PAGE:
Emancipation – a distant dream

THE EDITOR: The anniversary of emancipation uploads the injustices inflicted on our foreparents and wells up animosity and vengeance. Luckily, the status quo provides no avenue for the re-enactment of that brutal era of the history of African descendants. The movement for Black Live Matter (BLM) stirred up the fires even earlier.

The dehumanising yoke and shackles are replaced by a refined version of cruelty. After decades of fictitious freedom and 58 years of independence we are drowning in the quicksand of the dependency syndrome. We dress like massa and we even send our children to massa to be educated so they become the splitting image of massa.

You can hear in some circles “if it was the white man, things would have been different or if you can’t handle the white man thing, leave it alone.”

Men adorn themselves with three-piece suit and tie and our women masquerade in long dresses walking on stilts (high heels). Our women have traded the picky plaits and canerows for imitations, long flowing wigs, rope and animal hair. As if disgusted with their black features they are bleaching their skin for a lighter complexion. The abuse of cosmetics strikes fear in men that in searching for a mate they may end up getting make-up.

Our system of government is so British and the behaviour in Parliament is brutish, a relic of the black-white relationship.

The BLM situation only highlighted how we are perpetuating slavery. We are still responding to “black man,” “black people” and “black lives.” When are we going to elevate ourselves to people with black skin?

There are black-skin people in high places who do not even acknowledge receipt of your correspondence. Massa left in the public service the protocol of acknowledging receipt and promise of a response.

We are claiming that Black Lives Matter, not the ones in front our door, but we do not have a system to harvest new ideas from these heirs. Instead the establishment dumps and muzzles creativity, asking what does a field slave know about development?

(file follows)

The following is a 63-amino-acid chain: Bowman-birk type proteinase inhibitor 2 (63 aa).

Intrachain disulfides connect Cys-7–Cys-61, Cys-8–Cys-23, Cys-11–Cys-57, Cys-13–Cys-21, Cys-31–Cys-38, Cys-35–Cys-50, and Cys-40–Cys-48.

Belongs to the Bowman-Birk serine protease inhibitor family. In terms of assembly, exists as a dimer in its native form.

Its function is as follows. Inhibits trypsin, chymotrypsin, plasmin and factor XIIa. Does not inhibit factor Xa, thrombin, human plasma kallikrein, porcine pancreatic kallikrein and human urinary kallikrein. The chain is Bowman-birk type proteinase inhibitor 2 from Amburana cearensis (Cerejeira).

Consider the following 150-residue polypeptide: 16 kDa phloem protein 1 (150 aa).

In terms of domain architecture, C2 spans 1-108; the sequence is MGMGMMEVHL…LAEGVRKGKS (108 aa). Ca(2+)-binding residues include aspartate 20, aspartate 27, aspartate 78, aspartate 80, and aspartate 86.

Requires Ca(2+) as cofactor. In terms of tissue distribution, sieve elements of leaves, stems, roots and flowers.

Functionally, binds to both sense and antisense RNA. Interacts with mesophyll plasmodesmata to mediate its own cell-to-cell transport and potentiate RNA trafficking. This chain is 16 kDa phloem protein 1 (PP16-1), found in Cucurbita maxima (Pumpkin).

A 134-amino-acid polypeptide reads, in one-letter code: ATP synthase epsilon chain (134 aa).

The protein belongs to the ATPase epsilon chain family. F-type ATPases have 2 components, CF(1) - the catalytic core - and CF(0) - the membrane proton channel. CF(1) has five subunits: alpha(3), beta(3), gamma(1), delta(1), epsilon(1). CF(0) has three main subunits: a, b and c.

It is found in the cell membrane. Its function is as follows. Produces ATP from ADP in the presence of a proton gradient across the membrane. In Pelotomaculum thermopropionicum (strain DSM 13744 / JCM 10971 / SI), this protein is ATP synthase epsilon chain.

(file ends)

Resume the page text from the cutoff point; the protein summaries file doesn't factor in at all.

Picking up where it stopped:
Climbing to the top of the corporate ladder is a no-no for people of a certain hue. When we get to that ivory tower slavery is re-enacted: negotiations are late and dreadful; increases are difficult to come by; we underpay and benefits are withheld.

The house slaves that are skilled in sports and academia are shipped to more prosperous plantations (jurisdictions) where they are fully absorbed in the cultures and later denounce their homeland – “I can’t live in TT.”

Recreation clubs established by massa’s representatives to restore some dignity to descendants of slaves have been closed by the offsprings of former house slaves who feel that this luxury is too good for the successors of field slaves.

The descendants of slave owners continue to haunt us. International organisations employ predominantly whites as executives and the minority group as foot soldiers.

We patronise international games and institutions with laws that are repressive and discriminatory. Our cries to help formulate policies only echo in the wilderness.

The status of the descendants of slaves is still one of second class and reparation a plead for sympathy.

Emancipation is but a distant dream of a people that adopted culture.


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"Emancipation – a distant dream"

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